What happens during carboxytherapy treatment? 

Carboxytherapy is similar to mesotherapy (a series of small injections with a thin needle), but it delivers medical grade carbon dioxide gas in a controlled flow/dose below the skin’s surface, rather than tiny quantities of a liquid formulation2,3. 

Side-effects and contraindications 

During treatment, some patients may feel slight discomfort, pressure or a stinging sensation as the gas is delivered to the tissues, (often described as a crackling sensation) as well as ecchymoses. Other side-effects can include minor swelling, redness (caused by the vasodilation), lasting anywhere from 1–5 days depending on the area treated. In the case of cellulite treatment, a warm sensation can be felt in the region for up to 24 hours. 

Major adverse events are uncommon. In gynaecological laparoscopic surgery, large amounts of CO2 are used to expand the abdominal cavity (up to 4 litres of CO2) without any toxic effect. 

At rest, with normal ventilation, the human body consumes 250 mL/min of oxygen (transported from the lungs to tissues) and exhales 200 mL/min of CO2 (removed from tissues and excreted through pulmonary alveoli). 

In the case of hyperventilation, oxygen consumption can increase up to 4000–5000 ml/minute, and CO2 can increase to 4000–4500 ml/minute. 

During carboxytherapy an average of 30–50 ml/min CO2 are administered per session: the mild increase in CO2 levels are easily and, therefore, promptly resolvable by mild hyperventilation at the end of treatment, without risk of hypercapnia and respiratory acidosis.

Hypercapnia occurs when the lungs are unable to excrete CO2 and, therefore, pCO2 (partial pressure of carbon dioxide) significantly increases at the alveoli level. When the alveolar pCO2 reaches 60–75 mmHg, the patient can experience severe dyspnoea.

With a further increase to the pCO2 up to 80–100mmHg, the patient may become drowsy and lethargic (hypercapnic coma). With pCO2 alveolar levels of 120–150 mmHg, the excessive CO2 dampens the respiratory bulbar centre.

In normal conditions (healthy patients), there is no possibility to cause severe hypercapnia by carboxytherapy.

The primary excretion of CO2 and protons (H+) is performed by the kidneys and lungs. Severe damage to these organs (renal or respiratory failure) may lead to an  excessive accumulation of CO2. In congestive heart failure, vessel circulation markedly slows down, and, consequently, the amount of CO2 removed from tissues is significantly lowered. Chronic congestive heart failure is another pathophysiologic condition causing CO2 accumulation in which using carboxytherapy is questionable.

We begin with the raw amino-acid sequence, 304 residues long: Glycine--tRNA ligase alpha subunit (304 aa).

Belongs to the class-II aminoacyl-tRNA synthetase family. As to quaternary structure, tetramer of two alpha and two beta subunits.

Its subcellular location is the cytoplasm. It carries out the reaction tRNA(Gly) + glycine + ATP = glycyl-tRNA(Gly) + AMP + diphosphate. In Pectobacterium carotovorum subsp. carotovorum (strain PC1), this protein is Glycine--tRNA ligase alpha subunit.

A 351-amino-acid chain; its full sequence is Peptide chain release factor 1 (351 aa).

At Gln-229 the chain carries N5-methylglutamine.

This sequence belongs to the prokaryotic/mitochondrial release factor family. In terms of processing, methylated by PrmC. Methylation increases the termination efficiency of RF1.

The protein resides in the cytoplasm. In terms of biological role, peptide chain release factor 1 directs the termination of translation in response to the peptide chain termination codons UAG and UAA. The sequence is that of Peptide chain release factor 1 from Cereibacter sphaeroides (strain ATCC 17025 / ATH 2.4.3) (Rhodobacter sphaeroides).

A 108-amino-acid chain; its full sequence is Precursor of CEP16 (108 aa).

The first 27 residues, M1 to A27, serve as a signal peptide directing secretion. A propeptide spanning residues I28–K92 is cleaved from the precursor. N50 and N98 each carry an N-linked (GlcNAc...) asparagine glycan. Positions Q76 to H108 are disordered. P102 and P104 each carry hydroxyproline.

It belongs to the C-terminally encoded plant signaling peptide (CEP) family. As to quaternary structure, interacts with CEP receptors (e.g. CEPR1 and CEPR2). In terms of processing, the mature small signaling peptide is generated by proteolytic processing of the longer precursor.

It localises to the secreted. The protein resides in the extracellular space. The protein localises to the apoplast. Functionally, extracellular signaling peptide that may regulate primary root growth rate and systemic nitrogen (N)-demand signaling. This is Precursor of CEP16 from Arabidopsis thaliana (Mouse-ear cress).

Carboxytherapy should also be avoided in patients under treatment with carbonic anhydrase inhibitors (acetazolamide, diclofenamide). As the use of the inhibitor obstructs the primary process by which CO2 can be excreted through the lungs and kidneys. 

Severe anaemia implies a significant decrease in red blood cell numbers, which is a substantial decline in the availability of the leading carrier by which CO2 can be usually transferred to the lungs and kidneys to be eliminated. Severe anaemia also signifies a decrease in haemoglobin levels, and this reduces the possibility of CO2 binding to form carbaminohaemoglobin, the second most relevant CO2 carrier from tissues to lungs and kidneys. 

A decrease in plasmatic protein levels may be caused by chronic liver insufficiency that constitutes another contraindication for carboxytherapy. Another contraindication is the presence of gaseous gangrene. This severe infectious disease is caused by anaerobic bacteria entered in the body through skin wounds and is characterised by extensive tissue damage, necrosis, oedema and severe generalised deteriorated conditions. 

Indications and clinical data 

The most common aesthetic uses of carboxytherapy are for treating cellulite, fat reduction, striae (stretch marks), acne scarring, skin laxity, dark circles under the eyes and wrinkle reduction. Therefore treatments are generally focussed on the face, neck, arms, abdomen, and thighs4.